What Chase Utley did in the seventh inning to Ruben Tejada was cheap, dirty, and any other adjective you want to use. There’s a fine line between hard nosed, and dirty. Utley crossed that line a long time ago:
— Mike Rosenberg (@RosenbergMerc) October 11, 2015
On those two slides (the one a month ago vs the Padres and 2010 vs Mets), Utley was called out pic.twitter.com/P1uwrRgaoa
— Mike Rosenberg (@RosenbergMerc) October 11, 2015
As we know, he crossed it again when he broke Tejada’s right leg:
As we know, this play was reviewed, and Utley was called safe. This means MLB found Tejada did not touch the bag, couldn’t turn a double play (neighborhood play exception), and Utley’s slide was not interference. The last part is the key. MLB ruled Utley’s slide was legal.
Sure enough, Joe Torre made a buffoon out of himself at a press conference. I’ll detail all the ways later, but with reference to this play, he acknowledged that: (1) the play was not ruled interference; and (2) MLB will investigate the slide because it was a late slide.
Essentially, Torre is talking out of both sides of his mouth. He’s saying the slide was ruled legal, but it wasn’t because it was late. By suspending Utley for a late slide, you’re acknowledging the call on the field and the replay was blatantly wrong. It’s saying there should have been an inning ending double play on the interference call.
If that’s the case, the inning is over. The Mets enter the eighth inning with a 2-1 lead. Disciplining Utley acknowledges the play was completely wrong, and if a protest had been filed, MLB would have to grant it. If MLB disciplines Utley and doesn’t overturn the result of the game, it’s a failure of epic proportions. Just like Game 2’s umpiring was.
MLB failed on all fronts early this morning. They can’t compound it today.
I think Mets fans everywhere correctly questioned why this play wasn’t the neighborhood play:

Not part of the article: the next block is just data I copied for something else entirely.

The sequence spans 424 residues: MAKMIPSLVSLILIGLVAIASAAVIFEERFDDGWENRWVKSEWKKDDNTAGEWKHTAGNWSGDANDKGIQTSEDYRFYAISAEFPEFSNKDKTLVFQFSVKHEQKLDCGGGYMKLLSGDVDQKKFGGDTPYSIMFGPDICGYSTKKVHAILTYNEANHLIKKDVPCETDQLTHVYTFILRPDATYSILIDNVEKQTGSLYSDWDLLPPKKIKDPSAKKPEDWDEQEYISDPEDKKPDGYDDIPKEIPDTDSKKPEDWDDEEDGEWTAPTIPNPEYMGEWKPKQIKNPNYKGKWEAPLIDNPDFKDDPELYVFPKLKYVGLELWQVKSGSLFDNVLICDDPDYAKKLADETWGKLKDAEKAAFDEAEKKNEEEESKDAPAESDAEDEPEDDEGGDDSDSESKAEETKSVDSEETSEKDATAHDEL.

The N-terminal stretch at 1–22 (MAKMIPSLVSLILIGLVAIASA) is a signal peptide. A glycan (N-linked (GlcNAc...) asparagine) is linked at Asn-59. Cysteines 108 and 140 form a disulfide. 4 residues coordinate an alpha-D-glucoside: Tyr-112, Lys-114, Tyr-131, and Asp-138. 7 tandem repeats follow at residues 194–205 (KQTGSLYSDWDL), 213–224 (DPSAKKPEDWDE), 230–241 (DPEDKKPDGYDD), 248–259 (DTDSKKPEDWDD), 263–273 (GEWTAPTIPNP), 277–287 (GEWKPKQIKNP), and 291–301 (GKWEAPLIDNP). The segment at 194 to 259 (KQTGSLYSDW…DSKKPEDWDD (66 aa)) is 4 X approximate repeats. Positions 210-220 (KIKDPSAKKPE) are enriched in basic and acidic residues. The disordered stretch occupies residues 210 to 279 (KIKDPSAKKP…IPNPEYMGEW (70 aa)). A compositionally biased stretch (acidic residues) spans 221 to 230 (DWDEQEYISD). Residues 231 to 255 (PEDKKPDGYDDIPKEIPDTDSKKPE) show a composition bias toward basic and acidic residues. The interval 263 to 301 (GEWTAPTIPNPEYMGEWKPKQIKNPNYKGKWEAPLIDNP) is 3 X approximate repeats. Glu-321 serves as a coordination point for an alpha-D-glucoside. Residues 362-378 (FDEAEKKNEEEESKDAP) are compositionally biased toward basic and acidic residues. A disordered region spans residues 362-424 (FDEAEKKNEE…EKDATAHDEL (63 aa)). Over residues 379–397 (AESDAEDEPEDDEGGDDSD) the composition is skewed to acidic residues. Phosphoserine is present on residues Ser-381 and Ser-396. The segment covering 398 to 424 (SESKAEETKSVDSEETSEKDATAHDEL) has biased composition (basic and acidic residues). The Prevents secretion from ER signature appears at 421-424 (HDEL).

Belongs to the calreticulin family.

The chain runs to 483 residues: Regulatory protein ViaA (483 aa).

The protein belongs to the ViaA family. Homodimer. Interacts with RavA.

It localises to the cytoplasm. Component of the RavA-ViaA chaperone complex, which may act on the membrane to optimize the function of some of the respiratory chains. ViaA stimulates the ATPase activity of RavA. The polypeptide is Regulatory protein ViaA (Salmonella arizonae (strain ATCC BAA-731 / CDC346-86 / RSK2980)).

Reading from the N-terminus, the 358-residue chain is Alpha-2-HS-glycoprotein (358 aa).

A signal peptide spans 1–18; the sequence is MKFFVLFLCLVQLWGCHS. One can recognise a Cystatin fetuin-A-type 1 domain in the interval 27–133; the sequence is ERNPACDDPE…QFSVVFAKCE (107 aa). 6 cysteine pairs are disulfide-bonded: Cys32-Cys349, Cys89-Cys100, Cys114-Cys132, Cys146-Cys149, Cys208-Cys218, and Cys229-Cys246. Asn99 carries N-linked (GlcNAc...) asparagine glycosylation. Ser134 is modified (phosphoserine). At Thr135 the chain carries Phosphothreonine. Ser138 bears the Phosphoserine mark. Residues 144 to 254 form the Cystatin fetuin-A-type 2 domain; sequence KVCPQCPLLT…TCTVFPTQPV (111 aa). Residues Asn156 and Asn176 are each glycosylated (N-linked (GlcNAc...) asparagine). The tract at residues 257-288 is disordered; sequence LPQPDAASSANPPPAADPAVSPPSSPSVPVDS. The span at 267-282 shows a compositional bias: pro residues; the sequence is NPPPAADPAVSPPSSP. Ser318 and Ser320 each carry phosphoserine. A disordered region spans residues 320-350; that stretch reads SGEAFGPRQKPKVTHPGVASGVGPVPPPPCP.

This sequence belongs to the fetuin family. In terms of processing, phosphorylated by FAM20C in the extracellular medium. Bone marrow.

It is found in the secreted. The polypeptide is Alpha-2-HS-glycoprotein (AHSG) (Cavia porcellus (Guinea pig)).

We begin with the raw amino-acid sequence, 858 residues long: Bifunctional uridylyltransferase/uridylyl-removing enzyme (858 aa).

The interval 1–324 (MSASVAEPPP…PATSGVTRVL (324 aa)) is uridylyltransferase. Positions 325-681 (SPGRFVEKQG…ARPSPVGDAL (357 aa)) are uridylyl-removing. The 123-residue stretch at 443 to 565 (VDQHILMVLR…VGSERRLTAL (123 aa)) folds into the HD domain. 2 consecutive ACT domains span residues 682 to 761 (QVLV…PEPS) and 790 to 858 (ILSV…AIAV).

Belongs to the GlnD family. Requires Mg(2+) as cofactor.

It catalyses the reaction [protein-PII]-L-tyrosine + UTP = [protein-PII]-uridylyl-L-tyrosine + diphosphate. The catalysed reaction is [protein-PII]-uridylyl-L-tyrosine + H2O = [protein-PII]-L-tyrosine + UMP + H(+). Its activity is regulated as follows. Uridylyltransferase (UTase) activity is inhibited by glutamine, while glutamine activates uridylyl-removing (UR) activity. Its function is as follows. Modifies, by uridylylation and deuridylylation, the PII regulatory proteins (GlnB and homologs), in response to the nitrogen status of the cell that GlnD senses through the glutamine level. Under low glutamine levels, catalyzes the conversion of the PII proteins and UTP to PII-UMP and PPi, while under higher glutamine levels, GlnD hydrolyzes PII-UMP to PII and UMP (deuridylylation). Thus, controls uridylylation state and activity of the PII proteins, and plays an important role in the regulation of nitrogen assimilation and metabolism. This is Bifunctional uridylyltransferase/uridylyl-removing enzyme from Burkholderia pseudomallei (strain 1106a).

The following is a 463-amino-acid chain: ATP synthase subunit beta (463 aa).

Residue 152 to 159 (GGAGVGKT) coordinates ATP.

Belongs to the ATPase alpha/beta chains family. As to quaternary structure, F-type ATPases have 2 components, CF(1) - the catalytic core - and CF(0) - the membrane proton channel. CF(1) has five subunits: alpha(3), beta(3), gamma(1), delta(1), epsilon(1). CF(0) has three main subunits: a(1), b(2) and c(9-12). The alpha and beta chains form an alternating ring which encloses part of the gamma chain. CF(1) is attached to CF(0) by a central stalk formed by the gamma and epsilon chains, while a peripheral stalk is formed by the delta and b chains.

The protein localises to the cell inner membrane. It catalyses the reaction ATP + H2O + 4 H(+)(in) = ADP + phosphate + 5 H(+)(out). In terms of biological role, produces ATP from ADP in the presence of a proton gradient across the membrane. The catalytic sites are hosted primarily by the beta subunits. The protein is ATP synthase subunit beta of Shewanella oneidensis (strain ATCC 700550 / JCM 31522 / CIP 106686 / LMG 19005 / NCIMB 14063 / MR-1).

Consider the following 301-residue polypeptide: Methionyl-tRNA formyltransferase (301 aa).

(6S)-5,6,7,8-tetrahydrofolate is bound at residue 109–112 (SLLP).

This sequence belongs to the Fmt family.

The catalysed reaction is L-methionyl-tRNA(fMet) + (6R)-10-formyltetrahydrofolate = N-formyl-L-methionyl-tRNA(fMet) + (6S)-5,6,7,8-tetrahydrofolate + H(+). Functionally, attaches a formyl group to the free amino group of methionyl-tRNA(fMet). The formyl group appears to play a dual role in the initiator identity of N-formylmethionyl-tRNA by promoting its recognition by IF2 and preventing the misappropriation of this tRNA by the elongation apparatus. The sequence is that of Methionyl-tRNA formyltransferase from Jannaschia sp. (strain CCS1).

Now, we know the neighborhood play isn’t reviewable. However, this play was reviewed because the umpires on the field determined it wasn’t the neighborhood play. My question is why can’t the replay officials review the play and determine that the neighborhood play should’ve applied?
Keep in mind we have replay because umpires blow calls. The replay system is in place because we can’t trust the umpires’ judgment. However, in this specific instance we’re going to trust their judgment even though they got everything about the play wrong.
Look at the play again. Utley “put a body on Tejada to break up the double play.” When the collision took place, Tejada’s arm was in a throwing position. If the slide/tackle was made to prevent the double play, and this slide/tackle prevented the throw. How is this not the neighborhood play? If upon the collision, Tejada throws the ball in any direction, do the umpires then rule there’s a neighborhood play?
Furthermore, why couldn’t the replay officials rule it was interference? We all know Utley wasn’t trying to slide there. We know the fiction we create regarding sliding and breaking up double plays, but this was: (1) not a slide; (2) started the tackle after the out call was made; and (3) not even an attempt to touch second until he was well past the bag.
I understand the arguments in both directions regarding replay. However, if the replay officials cannot review every aspect of the play, what’s the point of replay? In essence, replay officials have their hands tied by an umpiring crews bad decision. If the replay system is in place to correct bad umpiring, why are we relying on their poor judgment calls when reviewing a play?
The whole system doesn’t made sense. The umpires on the field made a series of bad calls. The replay rules prevented the replay officials from correcting the call in the fashion it should have been. This rule needs to be fixed now.
The problem is that it’s not going to happen. Utley is a bench player. If he comes up in a big spot, you can’t bean him. You risk the game and the series. If you do that, Utley wins. If he’s not playing in the field, how can you retaliate with a take out slide? Seriously, the only way to get direct retribution from Utley is to hire Jeff Gilloly to take him out during pre-game introductions. Please note, I’m not advocating this.
Also, it’s dumb to expect Matt Harvey to plunk someone. First, who do you pick? Second, if you’re not injuring the player, how is this payback? Third, it will lead to warnings taking away the inside corner of the plate. Fourth, Harvey risks getting tossed. Fifth, it’s not enough.
We learned that with the whole Mike Piazza–Roger Clemens–Shawn Estes debacle. Remember this happened years after the Mets plunked Tino Martinez as payback. No one was happy until the Mets could plunk Clemens directly. So if plunking someone won’t suffice, what will?
Personally, I would not have started Noah Syndergaard in the seventh, but I can understand why Collins’ did it. I agree with Collins pulling Thor when he did. I can’t comprehend one decision he made after that.
First, let’s remember the situation. The Mets were leading 2-1. There were runners on first and second with one out. Sac fly ties the game. Collins goes to the bullpen to bring in Bartolo Colon?!?!?!? Sure, Colon is a veteran, and you want to trust your veterans, but Colon?